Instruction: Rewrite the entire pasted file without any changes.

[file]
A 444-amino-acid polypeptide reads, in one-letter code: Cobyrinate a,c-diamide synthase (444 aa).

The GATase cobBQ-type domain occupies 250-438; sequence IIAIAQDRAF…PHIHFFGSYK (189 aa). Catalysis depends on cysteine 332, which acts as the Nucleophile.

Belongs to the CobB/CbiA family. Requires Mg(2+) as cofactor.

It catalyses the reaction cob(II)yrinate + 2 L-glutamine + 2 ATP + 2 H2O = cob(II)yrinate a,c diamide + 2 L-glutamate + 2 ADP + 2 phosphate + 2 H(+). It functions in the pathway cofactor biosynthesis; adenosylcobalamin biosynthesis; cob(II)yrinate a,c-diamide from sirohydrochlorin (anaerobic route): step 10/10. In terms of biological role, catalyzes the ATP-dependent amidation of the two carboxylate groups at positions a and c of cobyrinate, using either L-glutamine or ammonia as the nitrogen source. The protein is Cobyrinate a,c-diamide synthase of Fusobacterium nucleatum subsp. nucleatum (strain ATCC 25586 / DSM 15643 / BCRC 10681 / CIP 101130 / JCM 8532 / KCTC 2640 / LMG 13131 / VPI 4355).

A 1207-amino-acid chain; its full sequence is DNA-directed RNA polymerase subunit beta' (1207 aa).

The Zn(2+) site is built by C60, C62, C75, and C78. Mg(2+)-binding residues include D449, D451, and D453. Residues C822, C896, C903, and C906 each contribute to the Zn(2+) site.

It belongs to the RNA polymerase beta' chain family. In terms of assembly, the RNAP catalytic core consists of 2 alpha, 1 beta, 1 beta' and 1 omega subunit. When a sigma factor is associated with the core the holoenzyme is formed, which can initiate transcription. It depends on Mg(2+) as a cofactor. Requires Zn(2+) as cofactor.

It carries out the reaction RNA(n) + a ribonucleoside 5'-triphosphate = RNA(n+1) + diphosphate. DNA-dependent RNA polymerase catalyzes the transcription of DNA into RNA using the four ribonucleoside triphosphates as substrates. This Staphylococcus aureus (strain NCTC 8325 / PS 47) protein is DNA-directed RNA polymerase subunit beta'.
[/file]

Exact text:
A 444-amino-acid polypeptide reads, in one-letter code: Cobyrinate a,c-diamide synthase (444 aa).

The GATase cobBQ-type domain occupies 250-438; sequence IIAIAQDRAF…PHIHFFGSYK (189 aa). Catalysis depends on cysteine 332, which acts as the Nucleophile.

Belongs to the CobB/CbiA family. Requires Mg(2+) as cofactor.

It catalyses the reaction cob(II)yrinate + 2 L-glutamine + 2 ATP + 2 H2O = cob(II)yrinate a,c diamide + 2 L-glutamate + 2 ADP + 2 phosphate + 2 H(+). It functions in the pathway cofactor biosynthesis; adenosylcobalamin biosynthesis; cob(II)yrinate a,c-diamide from sirohydrochlorin (anaerobic route): step 10/10. In terms of biological role, catalyzes the ATP-dependent amidation of the two carboxylate groups at positions a and c of cobyrinate, using either L-glutamine or ammonia as the nitrogen source. The protein is Cobyrinate a,c-diamide synthase of Fusobacterium nucleatum subsp. nucleatum (strain ATCC 25586 / DSM 15643 / BCRC 10681 / CIP 101130 / JCM 8532 / KCTC 2640 / LMG 13131 / VPI 4355).

A 1207-amino-acid chain; its full sequence is DNA-directed RNA polymerase subunit beta' (1207 aa).

The Zn(2+) site is built by C60, C62, C75, and C78. Mg(2+)-binding residues include D449, D451, and D453. Residues C822, C896, C903, and C906 each contribute to the Zn(2+) site.

It belongs to the RNA polymerase beta' chain family. In terms of assembly, the RNAP catalytic core consists of 2 alpha, 1 beta, 1 beta' and 1 omega subunit. When a sigma factor is associated with the core the holoenzyme is formed, which can initiate transcription. It depends on Mg(2+) as a cofactor. Requires Zn(2+) as cofactor.

It carries out the reaction RNA(n) + a ribonucleoside 5'-triphosphate = RNA(n+1) + diphosphate. DNA-dependent RNA polymerase catalyzes the transcription of DNA into RNA using the four ribonucleoside triphosphates as substrates. This Staphylococcus aureus (strain NCTC 8325 / PS 47) protein is DNA-directed RNA polymerase subunit beta'.